A biological technique could save up to 2 million euros at sewage treatment plants

Blocks of polyurethane foam with the bacterial covering that substitutes chemical filters in the treatment of smells

A new method for treating the smell of rotten eggs emitted by sewage plants, developed in conjunction by a researcher at the Universitat Autònoma de Barcelona’s Engineering School (ETSE) and a researcher from the University of California, could lead to worldwide savings of two million euros a year. The researchers have discovered a simple method for transforming the chemical odour filters currently installed in treatment plants into equally efficient, but cheaper and less toxic, biological filters.

The treatment of sewage causes unpleasant smells due to emissions of such gasses as hydrogen sulfide (H2S), along with other compounds such as sulfur compounds, amines and carboxylic acids. Of all these gasses, the most noticeable is hydrogen sulfide, with its strong smell of rotten eggs. Therefore, sewage treatment plants include chemical filters for the control of such bad smells. These filters are fast absorbers and degraders of the whole volume of hydrogen sulfide generated, but there are major disadvantages: they are expensive, and generate and use toxic products. The alternative to using chemical filters is the use of biological filters, based on the biodegradation of hydrogen sulfide using bacteria. Until now, such filters were too voluminous to be used in plants treating large amounts of gasses.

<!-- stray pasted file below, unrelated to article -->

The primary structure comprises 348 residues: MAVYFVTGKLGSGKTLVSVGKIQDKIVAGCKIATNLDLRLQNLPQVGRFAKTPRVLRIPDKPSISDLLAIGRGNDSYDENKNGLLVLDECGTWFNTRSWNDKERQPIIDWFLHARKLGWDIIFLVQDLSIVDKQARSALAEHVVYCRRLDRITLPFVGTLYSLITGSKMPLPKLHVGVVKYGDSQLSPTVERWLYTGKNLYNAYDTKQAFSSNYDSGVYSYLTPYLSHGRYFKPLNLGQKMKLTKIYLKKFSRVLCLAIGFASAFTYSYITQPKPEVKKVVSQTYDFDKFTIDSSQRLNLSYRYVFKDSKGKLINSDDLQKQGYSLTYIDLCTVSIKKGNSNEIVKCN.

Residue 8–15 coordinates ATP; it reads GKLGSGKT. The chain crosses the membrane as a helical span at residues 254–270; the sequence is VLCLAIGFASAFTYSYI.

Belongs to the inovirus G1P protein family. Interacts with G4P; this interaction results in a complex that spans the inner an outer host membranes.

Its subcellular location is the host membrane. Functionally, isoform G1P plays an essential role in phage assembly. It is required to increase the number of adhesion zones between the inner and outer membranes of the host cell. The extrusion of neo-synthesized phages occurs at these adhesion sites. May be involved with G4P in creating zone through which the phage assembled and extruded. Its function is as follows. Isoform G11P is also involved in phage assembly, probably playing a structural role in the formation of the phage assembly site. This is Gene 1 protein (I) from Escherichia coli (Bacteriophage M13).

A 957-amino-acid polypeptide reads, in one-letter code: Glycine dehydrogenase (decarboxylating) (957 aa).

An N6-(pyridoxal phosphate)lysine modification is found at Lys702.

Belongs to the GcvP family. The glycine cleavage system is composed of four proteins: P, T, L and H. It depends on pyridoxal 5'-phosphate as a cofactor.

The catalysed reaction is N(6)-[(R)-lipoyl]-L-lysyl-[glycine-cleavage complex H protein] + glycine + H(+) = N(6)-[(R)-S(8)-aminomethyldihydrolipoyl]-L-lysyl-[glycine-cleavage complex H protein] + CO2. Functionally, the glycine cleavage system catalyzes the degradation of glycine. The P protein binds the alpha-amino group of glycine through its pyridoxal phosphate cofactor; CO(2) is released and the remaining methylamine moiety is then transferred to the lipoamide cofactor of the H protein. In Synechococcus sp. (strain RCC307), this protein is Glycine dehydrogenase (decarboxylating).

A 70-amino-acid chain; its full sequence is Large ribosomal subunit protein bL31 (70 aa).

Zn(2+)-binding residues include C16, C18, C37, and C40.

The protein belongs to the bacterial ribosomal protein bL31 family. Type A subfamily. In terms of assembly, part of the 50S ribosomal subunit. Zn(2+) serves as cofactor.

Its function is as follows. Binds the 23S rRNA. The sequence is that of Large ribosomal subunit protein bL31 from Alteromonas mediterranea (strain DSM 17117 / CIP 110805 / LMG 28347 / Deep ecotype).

The lecturer from the UAB’s High Engineering School (ETSE), David Gabriel, along with Marc A. Deshusses, lecturer at the University of California (USA), have developed an alterative that can transform the chemical filters used until now into biological filters that are just as fast and effective as the former. Via a cheap and simple conversion process, the new biological filters degrade the hydrogen sulfide in a record time: with some 2 seconds of contact between the gas and the filter. The invention has already been tested in Californian sewage plants (USA).

The transformation of a treatment plant’s filter to the new system designed by the two researchers would cost around 50,000 euros, but would imply savings of up to 30,000 euros a year in operational costs and expenses on chemical products. The researchers presented their findings in the prestigious magazine Proceedings of the National Academy of Sciences (PNAS), and state in their article that, considering between 25% and 40% of the chemical filters currently in use around the world can be transformed into biological filters, this transformation could lead to worldwide annual savings of up to 2,000 million euros.

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